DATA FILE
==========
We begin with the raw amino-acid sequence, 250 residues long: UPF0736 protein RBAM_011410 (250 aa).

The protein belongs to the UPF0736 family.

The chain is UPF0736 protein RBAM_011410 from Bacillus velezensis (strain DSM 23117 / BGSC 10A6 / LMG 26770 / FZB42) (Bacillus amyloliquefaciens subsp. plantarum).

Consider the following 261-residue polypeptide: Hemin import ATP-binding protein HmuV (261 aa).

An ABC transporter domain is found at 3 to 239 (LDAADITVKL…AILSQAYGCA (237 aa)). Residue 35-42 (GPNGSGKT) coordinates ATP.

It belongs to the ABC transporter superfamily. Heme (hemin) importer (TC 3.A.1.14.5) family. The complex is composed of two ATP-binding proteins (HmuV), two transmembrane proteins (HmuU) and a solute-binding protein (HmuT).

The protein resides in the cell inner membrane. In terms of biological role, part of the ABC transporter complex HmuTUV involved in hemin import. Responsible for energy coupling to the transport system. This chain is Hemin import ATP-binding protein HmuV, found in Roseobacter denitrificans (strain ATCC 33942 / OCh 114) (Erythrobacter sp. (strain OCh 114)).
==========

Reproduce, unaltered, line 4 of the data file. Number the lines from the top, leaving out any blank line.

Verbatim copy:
Consider the following 261-residue polypeptide: Hemin import ATP-binding protein HmuV (261 aa).